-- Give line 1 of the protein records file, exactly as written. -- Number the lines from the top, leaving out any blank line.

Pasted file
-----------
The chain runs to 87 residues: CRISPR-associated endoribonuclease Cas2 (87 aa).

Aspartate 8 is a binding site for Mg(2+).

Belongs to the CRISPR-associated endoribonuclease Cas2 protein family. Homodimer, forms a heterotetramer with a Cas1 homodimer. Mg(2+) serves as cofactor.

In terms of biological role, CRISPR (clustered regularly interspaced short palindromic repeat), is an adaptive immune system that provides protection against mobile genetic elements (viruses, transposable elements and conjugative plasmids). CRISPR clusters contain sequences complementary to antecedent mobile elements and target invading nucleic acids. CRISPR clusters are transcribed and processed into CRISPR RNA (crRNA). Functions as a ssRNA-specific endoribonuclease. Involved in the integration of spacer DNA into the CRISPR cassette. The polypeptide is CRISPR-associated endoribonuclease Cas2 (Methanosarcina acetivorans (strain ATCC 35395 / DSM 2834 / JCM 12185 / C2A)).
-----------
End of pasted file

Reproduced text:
The chain runs to 87 residues: CRISPR-associated endoribonuclease Cas2 (87 aa).